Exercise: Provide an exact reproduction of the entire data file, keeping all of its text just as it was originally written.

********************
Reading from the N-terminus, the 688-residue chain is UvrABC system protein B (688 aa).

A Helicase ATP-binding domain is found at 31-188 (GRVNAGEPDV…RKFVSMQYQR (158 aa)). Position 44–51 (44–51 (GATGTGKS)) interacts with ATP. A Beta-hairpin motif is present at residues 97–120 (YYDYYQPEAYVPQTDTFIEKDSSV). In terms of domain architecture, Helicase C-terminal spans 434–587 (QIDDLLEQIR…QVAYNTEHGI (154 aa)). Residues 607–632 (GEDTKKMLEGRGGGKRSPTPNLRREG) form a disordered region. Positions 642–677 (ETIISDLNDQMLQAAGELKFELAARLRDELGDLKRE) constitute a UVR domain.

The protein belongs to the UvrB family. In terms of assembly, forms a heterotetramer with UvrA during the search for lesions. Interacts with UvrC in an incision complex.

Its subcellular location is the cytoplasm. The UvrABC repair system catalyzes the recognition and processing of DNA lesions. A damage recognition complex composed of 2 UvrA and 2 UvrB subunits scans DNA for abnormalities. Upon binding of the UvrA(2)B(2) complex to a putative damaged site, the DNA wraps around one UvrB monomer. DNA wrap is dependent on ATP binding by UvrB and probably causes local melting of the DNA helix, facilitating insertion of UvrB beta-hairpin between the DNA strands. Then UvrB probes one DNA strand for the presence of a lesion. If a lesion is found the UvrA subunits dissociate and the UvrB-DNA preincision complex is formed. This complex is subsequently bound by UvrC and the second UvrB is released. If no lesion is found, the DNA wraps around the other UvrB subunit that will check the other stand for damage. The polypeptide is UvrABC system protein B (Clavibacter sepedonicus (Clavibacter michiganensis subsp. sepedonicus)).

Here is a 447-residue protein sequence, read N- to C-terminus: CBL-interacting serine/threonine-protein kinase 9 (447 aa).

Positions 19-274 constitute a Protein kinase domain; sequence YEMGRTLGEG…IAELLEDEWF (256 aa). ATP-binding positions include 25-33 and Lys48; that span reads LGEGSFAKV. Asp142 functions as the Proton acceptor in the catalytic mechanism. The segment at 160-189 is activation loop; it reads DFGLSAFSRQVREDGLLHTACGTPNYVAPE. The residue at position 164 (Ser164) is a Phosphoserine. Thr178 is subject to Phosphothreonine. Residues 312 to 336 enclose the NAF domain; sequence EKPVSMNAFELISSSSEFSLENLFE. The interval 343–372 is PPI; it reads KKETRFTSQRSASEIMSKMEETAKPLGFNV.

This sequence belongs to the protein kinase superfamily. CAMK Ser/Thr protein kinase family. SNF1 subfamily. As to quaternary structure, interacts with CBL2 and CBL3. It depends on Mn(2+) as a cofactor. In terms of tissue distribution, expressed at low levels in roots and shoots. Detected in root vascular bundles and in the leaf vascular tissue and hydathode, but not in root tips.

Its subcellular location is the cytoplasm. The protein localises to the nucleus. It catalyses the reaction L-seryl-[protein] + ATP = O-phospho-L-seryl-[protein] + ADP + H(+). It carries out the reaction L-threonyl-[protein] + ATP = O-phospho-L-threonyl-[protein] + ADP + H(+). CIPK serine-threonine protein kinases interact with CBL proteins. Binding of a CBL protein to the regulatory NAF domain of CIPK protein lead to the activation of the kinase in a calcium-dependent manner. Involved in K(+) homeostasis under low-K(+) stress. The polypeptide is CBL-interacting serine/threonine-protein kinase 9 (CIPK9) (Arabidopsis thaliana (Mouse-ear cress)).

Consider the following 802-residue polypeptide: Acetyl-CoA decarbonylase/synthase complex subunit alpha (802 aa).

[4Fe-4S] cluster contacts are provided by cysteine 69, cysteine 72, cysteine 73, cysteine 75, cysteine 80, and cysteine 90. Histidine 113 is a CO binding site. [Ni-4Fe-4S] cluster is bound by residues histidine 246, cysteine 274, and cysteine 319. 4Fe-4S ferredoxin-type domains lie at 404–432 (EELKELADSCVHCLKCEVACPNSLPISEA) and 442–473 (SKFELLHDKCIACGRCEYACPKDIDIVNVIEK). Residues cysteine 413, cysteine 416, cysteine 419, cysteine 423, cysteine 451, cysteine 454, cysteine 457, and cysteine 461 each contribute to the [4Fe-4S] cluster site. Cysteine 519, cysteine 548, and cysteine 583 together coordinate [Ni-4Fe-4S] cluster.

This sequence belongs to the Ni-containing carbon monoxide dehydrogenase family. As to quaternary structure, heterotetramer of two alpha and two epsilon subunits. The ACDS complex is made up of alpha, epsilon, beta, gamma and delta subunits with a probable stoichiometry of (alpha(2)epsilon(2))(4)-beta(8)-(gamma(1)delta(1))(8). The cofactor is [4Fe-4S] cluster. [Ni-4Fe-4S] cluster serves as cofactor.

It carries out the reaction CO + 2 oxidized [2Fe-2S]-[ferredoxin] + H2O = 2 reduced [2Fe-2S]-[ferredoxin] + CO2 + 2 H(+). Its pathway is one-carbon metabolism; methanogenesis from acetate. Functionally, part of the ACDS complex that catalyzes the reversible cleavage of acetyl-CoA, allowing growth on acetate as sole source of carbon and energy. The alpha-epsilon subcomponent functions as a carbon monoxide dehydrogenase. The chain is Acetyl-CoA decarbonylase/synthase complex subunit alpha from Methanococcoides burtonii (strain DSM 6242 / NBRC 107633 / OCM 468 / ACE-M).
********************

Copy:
Reading from the N-terminus, the 688-residue chain is UvrABC system protein B (688 aa).

A Helicase ATP-binding domain is found at 31-188 (GRVNAGEPDV…RKFVSMQYQR (158 aa)). Position 44–51 (44–51 (GATGTGKS)) interacts with ATP. A Beta-hairpin motif is present at residues 97–120 (YYDYYQPEAYVPQTDTFIEKDSSV). In terms of domain architecture, Helicase C-terminal spans 434–587 (QIDDLLEQIR…QVAYNTEHGI (154 aa)). Residues 607–632 (GEDTKKMLEGRGGGKRSPTPNLRREG) form a disordered region. Positions 642–677 (ETIISDLNDQMLQAAGELKFELAARLRDELGDLKRE) constitute a UVR domain.

The protein belongs to the UvrB family. In terms of assembly, forms a heterotetramer with UvrA during the search for lesions. Interacts with UvrC in an incision complex.

Its subcellular location is the cytoplasm. The UvrABC repair system catalyzes the recognition and processing of DNA lesions. A damage recognition complex composed of 2 UvrA and 2 UvrB subunits scans DNA for abnormalities. Upon binding of the UvrA(2)B(2) complex to a putative damaged site, the DNA wraps around one UvrB monomer. DNA wrap is dependent on ATP binding by UvrB and probably causes local melting of the DNA helix, facilitating insertion of UvrB beta-hairpin between the DNA strands. Then UvrB probes one DNA strand for the presence of a lesion. If a lesion is found the UvrA subunits dissociate and the UvrB-DNA preincision complex is formed. This complex is subsequently bound by UvrC and the second UvrB is released. If no lesion is found, the DNA wraps around the other UvrB subunit that will check the other stand for damage. The polypeptide is UvrABC system protein B (Clavibacter sepedonicus (Clavibacter michiganensis subsp. sepedonicus)).

Here is a 447-residue protein sequence, read N- to C-terminus: CBL-interacting serine/threonine-protein kinase 9 (447 aa).

Positions 19-274 constitute a Protein kinase domain; sequence YEMGRTLGEG…IAELLEDEWF (256 aa). ATP-binding positions include 25-33 and Lys48; that span reads LGEGSFAKV. Asp142 functions as the Proton acceptor in the catalytic mechanism. The segment at 160-189 is activation loop; it reads DFGLSAFSRQVREDGLLHTACGTPNYVAPE. The residue at position 164 (Ser164) is a Phosphoserine. Thr178 is subject to Phosphothreonine. Residues 312 to 336 enclose the NAF domain; sequence EKPVSMNAFELISSSSEFSLENLFE. The interval 343–372 is PPI; it reads KKETRFTSQRSASEIMSKMEETAKPLGFNV.

This sequence belongs to the protein kinase superfamily. CAMK Ser/Thr protein kinase family. SNF1 subfamily. As to quaternary structure, interacts with CBL2 and CBL3. It depends on Mn(2+) as a cofactor. In terms of tissue distribution, expressed at low levels in roots and shoots. Detected in root vascular bundles and in the leaf vascular tissue and hydathode, but not in root tips.

Its subcellular location is the cytoplasm. The protein localises to the nucleus. It catalyses the reaction L-seryl-[protein] + ATP = O-phospho-L-seryl-[protein] + ADP + H(+). It carries out the reaction L-threonyl-[protein] + ATP = O-phospho-L-threonyl-[protein] + ADP + H(+). CIPK serine-threonine protein kinases interact with CBL proteins. Binding of a CBL protein to the regulatory NAF domain of CIPK protein lead to the activation of the kinase in a calcium-dependent manner. Involved in K(+) homeostasis under low-K(+) stress. The polypeptide is CBL-interacting serine/threonine-protein kinase 9 (CIPK9) (Arabidopsis thaliana (Mouse-ear cress)).

Consider the following 802-residue polypeptide: Acetyl-CoA decarbonylase/synthase complex subunit alpha (802 aa).

[4Fe-4S] cluster contacts are provided by cysteine 69, cysteine 72, cysteine 73, cysteine 75, cysteine 80, and cysteine 90. Histidine 113 is a CO binding site. [Ni-4Fe-4S] cluster is bound by residues histidine 246, cysteine 274, and cysteine 319. 4Fe-4S ferredoxin-type domains lie at 404–432 (EELKELADSCVHCLKCEVACPNSLPISEA) and 442–473 (SKFELLHDKCIACGRCEYACPKDIDIVNVIEK). Residues cysteine 413, cysteine 416, cysteine 419, cysteine 423, cysteine 451, cysteine 454, cysteine 457, and cysteine 461 each contribute to the [4Fe-4S] cluster site. Cysteine 519, cysteine 548, and cysteine 583 together coordinate [Ni-4Fe-4S] cluster.

This sequence belongs to the Ni-containing carbon monoxide dehydrogenase family. As to quaternary structure, heterotetramer of two alpha and two epsilon subunits. The ACDS complex is made up of alpha, epsilon, beta, gamma and delta subunits with a probable stoichiometry of (alpha(2)epsilon(2))(4)-beta(8)-(gamma(1)delta(1))(8). The cofactor is [4Fe-4S] cluster. [Ni-4Fe-4S] cluster serves as cofactor.

It carries out the reaction CO + 2 oxidized [2Fe-2S]-[ferredoxin] + H2O = 2 reduced [2Fe-2S]-[ferredoxin] + CO2 + 2 H(+). Its pathway is one-carbon metabolism; methanogenesis from acetate. Functionally, part of the ACDS complex that catalyzes the reversible cleavage of acetyl-CoA, allowing growth on acetate as sole source of carbon and energy. The alpha-epsilon subcomponent functions as a carbon monoxide dehydrogenase. The chain is Acetyl-CoA decarbonylase/synthase complex subunit alpha from Methanococcoides burtonii (strain DSM 6242 / NBRC 107633 / OCM 468 / ACE-M).